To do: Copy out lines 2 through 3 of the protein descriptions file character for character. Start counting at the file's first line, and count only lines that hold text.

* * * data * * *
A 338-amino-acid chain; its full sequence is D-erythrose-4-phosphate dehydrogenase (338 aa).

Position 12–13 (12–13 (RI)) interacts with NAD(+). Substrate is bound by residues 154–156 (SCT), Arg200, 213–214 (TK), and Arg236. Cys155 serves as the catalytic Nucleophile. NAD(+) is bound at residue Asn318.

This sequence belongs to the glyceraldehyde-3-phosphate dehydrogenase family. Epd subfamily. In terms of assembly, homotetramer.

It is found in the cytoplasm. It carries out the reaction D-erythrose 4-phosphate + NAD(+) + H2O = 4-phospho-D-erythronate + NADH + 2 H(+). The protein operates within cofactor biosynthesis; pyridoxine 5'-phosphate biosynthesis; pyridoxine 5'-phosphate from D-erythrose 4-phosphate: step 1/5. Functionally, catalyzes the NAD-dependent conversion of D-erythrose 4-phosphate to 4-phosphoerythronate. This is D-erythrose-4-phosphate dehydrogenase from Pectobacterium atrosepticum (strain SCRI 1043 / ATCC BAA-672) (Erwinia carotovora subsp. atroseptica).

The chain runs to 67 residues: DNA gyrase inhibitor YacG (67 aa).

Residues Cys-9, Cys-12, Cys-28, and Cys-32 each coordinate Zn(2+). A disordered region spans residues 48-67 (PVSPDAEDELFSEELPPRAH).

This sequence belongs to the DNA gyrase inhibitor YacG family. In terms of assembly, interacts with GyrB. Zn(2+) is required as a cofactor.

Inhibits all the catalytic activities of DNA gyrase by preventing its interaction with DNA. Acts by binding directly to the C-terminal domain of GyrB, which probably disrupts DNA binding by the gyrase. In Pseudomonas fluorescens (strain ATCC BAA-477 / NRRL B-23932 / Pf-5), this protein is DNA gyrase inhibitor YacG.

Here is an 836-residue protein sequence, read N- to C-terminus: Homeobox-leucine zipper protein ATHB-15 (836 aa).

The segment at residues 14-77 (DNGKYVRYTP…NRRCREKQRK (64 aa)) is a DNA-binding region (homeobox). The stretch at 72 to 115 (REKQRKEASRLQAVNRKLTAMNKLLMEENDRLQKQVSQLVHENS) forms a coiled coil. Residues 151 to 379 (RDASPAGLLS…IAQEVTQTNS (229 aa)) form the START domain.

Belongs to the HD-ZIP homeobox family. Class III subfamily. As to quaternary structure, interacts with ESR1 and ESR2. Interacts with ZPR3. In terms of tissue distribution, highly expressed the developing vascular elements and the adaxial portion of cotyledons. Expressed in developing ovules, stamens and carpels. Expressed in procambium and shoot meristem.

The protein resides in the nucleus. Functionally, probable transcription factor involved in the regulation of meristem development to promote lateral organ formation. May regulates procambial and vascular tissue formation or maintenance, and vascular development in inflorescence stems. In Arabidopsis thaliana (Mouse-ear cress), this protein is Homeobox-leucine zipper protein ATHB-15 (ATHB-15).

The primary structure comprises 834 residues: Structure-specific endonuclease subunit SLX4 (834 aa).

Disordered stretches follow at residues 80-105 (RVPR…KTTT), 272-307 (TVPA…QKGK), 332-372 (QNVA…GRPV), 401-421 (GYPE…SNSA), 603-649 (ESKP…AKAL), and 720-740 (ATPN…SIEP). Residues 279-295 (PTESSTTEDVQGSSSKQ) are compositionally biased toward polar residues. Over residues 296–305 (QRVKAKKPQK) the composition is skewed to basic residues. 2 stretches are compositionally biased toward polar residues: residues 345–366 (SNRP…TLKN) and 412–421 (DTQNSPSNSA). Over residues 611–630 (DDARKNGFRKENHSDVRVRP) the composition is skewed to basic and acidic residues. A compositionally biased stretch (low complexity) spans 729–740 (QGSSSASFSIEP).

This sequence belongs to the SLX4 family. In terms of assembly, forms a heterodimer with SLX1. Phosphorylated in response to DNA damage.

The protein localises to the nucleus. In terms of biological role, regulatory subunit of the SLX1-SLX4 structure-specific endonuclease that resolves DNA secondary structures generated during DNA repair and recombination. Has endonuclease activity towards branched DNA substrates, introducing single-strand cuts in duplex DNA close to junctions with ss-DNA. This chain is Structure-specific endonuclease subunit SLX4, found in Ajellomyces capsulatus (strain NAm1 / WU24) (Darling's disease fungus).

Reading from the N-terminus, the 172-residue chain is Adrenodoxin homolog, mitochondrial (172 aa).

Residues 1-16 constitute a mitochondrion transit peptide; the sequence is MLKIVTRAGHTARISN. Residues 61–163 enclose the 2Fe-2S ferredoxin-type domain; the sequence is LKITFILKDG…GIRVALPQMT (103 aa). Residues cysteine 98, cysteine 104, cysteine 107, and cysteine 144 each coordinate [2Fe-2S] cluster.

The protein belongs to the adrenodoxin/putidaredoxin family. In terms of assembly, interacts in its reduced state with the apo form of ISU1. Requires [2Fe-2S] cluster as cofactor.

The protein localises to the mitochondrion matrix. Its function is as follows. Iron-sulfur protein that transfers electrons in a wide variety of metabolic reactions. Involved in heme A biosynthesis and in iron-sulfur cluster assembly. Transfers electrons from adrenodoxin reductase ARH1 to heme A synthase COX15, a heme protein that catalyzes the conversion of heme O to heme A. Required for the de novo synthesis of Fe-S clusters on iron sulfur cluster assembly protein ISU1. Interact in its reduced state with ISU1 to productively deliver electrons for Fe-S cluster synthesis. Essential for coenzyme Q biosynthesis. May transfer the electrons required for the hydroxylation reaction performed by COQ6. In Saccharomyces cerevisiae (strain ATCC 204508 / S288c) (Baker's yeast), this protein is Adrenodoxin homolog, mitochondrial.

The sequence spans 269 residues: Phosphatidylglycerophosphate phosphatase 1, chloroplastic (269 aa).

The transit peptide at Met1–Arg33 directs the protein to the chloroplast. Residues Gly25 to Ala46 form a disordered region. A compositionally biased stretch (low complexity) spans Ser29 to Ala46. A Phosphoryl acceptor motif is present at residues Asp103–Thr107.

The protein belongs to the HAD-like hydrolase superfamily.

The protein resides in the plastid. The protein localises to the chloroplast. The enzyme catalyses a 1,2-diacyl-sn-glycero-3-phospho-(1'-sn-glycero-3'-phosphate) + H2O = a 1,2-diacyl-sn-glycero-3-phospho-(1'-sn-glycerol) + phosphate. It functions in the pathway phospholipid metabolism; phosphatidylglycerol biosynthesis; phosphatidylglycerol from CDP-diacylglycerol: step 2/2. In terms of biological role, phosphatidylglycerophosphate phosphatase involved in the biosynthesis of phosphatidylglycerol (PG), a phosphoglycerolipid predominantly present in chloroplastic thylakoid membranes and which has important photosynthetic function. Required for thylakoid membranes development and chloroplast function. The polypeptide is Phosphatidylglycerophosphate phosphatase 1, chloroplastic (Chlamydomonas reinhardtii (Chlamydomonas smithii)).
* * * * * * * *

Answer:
Position 12–13 (12–13 (RI)) interacts with NAD(+). Substrate is bound by residues 154–156 (SCT), Arg200, 213–214 (TK), and Arg236. Cys155 serves as the catalytic Nucleophile. NAD(+) is bound at residue Asn318.

This sequence belongs to the glyceraldehyde-3-phosphate dehydrogenase family. Epd subfamily. In terms of assembly, homotetramer.